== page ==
Senior homeowners face many decisions as they near retirement and begin planning for the future. While a secure income stream may be awaiting some, the reality for many will be crucial conversations about meeting financial goals and maintaining a lifestyle they can enjoy. This begs the question of Downsizing vs. HECM: Which Is Right For You?
These discussions will likely begin with a fundamental question: Where will you live when you retire? For those whose home is among their biggest assets, it may come down to a choice between downsizing to a smaller, more affordable home or keeping your existing home and obtaining a Home Equity Conversion Mortgage (HECM). The best option will depend on the specifics of the situation, but there are some critical factors to keep in mind to help guide the decision.
As with most real estate decisions, location will play an important role. Downsizing a home allows the owner to cash in on all of the equity in a home, and use it toward the purchase of smaller, less expensive one. The remaining funds can be used to support retirement.
However, if downsizing to the desired location requires putting most or all of the equity toward the new home, there may be little financial upside. In these cases, using a HECM for Purchase may provide a combination of financial security and the perfect location.
Qualifying for a HECM requires applicants be at least 62 years old. Age also determines how much equity a homeowner can tap into. Downsizing, and paying cash for a smaller home, does not have any age requirements. This could give younger retirees access to more of their home equity, sooner.
A major advantage to a HECM is that the Line of Credit or monthly advances from it can be guaranteed for as long the homeowners live in the home, as long as the HECM is in good standing, even if the mortgage surpasses the value of the house. And if a borrower becomes ill, they could be out of the home for up to a year; however, if health issues permanently force the residents from the home, the loan will come due. Downsizing can’t provide the same guaranteed access to funds, but may offer more flexibility if the owners can no longer reside in the home.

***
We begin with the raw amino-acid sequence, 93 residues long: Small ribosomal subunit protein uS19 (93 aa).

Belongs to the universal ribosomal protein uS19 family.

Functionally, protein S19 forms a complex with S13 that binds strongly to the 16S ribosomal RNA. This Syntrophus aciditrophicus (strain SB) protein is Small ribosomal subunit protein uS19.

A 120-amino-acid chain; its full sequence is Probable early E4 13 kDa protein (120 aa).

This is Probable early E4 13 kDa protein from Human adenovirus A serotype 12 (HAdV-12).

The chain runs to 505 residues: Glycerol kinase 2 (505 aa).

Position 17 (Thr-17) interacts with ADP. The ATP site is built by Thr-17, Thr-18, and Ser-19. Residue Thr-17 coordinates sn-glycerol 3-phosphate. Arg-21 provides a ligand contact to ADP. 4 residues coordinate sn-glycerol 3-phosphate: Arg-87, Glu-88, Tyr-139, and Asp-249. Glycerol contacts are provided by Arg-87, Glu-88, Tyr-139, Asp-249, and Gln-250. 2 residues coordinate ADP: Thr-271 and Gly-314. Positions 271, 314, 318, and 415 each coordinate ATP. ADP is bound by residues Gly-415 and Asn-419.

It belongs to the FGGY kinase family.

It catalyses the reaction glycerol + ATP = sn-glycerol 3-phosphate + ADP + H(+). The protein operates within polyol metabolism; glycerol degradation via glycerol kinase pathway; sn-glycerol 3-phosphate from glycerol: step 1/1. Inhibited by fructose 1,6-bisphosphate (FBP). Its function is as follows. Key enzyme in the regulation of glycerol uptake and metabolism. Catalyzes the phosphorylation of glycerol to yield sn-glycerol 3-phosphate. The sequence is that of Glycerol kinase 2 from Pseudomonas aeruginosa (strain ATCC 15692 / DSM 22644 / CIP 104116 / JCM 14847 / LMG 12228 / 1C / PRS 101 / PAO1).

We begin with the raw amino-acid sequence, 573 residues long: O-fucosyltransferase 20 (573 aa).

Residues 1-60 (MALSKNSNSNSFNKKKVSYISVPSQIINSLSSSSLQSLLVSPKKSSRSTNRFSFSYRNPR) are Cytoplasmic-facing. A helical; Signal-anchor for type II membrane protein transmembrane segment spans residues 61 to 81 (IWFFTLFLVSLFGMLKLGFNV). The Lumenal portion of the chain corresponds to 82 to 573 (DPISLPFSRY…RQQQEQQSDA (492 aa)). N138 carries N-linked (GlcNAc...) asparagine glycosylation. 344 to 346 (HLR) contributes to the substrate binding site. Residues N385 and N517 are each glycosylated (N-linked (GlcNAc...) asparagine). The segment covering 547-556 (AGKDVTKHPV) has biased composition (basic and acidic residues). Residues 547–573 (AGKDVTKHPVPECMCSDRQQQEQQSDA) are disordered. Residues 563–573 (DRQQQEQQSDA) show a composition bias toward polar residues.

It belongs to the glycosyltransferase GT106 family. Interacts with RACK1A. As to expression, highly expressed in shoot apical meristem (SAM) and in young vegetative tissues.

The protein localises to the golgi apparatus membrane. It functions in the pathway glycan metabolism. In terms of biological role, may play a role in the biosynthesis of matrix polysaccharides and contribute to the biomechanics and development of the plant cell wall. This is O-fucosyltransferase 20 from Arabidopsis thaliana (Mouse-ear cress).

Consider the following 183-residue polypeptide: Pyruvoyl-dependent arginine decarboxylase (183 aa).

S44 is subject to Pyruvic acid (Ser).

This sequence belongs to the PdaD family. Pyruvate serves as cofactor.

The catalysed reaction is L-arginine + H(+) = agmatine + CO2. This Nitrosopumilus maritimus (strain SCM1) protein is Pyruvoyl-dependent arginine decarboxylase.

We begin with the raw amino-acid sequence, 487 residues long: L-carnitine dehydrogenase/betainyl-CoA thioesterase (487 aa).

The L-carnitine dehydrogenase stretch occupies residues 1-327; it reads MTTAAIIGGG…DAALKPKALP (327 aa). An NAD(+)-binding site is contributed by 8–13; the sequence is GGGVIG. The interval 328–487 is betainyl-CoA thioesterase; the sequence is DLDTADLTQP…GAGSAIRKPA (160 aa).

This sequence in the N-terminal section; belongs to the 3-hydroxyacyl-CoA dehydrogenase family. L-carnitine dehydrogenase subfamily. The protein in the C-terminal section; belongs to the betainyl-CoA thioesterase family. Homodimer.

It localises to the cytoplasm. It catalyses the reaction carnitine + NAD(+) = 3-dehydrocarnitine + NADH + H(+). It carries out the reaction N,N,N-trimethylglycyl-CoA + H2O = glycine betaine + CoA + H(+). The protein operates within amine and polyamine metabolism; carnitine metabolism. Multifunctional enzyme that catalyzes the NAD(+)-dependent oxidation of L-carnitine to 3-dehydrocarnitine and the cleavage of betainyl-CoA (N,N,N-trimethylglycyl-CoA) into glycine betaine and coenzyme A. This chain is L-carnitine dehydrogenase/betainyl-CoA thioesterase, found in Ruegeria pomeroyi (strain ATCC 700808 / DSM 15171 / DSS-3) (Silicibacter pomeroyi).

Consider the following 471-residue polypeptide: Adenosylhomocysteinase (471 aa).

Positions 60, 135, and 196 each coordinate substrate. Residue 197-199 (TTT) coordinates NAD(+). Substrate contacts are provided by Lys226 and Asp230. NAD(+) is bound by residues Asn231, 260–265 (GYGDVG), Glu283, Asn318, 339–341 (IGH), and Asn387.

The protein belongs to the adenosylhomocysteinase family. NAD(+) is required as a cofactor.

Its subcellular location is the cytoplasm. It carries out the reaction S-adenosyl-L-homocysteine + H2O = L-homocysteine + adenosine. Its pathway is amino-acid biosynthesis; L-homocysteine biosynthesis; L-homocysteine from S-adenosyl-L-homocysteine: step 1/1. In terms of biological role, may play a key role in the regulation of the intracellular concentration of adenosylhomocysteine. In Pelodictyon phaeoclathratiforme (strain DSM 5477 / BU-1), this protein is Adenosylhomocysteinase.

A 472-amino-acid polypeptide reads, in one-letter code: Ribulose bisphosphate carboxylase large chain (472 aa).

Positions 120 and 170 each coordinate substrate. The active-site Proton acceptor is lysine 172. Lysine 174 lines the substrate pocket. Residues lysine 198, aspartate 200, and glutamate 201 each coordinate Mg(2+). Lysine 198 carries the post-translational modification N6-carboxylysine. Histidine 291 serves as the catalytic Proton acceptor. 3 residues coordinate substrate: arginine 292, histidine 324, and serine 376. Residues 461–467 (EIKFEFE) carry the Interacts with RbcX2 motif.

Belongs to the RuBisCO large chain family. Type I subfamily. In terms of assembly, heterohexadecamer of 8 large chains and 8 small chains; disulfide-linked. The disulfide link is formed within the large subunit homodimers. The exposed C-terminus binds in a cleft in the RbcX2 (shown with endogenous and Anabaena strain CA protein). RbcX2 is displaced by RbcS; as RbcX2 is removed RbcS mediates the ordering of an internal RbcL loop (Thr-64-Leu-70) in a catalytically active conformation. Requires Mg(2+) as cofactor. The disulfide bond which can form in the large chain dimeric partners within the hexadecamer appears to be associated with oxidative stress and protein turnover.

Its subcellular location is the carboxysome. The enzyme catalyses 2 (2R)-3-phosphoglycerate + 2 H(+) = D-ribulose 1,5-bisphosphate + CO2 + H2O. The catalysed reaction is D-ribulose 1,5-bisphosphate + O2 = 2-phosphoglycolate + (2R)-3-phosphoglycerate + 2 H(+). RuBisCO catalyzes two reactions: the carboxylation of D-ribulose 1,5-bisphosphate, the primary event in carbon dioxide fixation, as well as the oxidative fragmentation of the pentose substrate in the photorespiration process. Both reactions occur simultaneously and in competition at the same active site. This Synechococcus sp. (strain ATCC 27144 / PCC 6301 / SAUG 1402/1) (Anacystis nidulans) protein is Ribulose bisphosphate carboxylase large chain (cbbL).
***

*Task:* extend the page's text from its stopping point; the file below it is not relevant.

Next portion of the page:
The importance of passing assets on to a future generation is another serious consideration. A HECM will reduce the proceeds from the sale of the home that can be left to others because the loan will need to be repaid first, but other assets would be protected even if the amount due exceeds the home’s value. A decision to downsize would not create any new debt, and the home could be passed on at full value.
Planning for retirement is not a simple task, but having accurate information from a trusted source can make it easier. To find out more about how a Reverse Mortgage can work for you call Melinda Hipp , CRMP with Open Mortgage at 210-493-7332, email at firstname.lastname@example.org or visit texasreverse.net to learn more.
More about Melinda Hipp and Open Mortgage -
Melinda Hipp is Branch Manager with Open Mortgage|San Antonio and specializes in working with senior homeowners 62 and over who would like to access the equity in their home through a Reverse Mortgage. She has handled hundreds of satisfied Reverse Mortgage clients over the past ten years with many raving fans. She and her team are dedicated to giving you boutique service, a quick closing and personalized customer service.
Melinda regularly provides training to local real estate professionals and holds the designation of MBA, CRMP (Certified Reverse Mortgage Professional) and CMC (Certified Mortgage Coach.) Melinda is also an active member of NRMLA (National Reverse Mortgage Lender’s Association). An avid golfer, Melinda was a charter member of the San Antonio Chapter of the Executive Women’s Golf Association. She is currently a member of the National Reverse Mortgage Lender’s Association, Women’s Council of Realtors, San Antonio Board of Realtors, CRS and a board member of Golf San Antonio.
Melinda Hipp, CRMP | NMLS #219085
1870 W. Bitters Rd., Ste. 202
San Antonio, TX 78248
Toll Free: 844-265-5513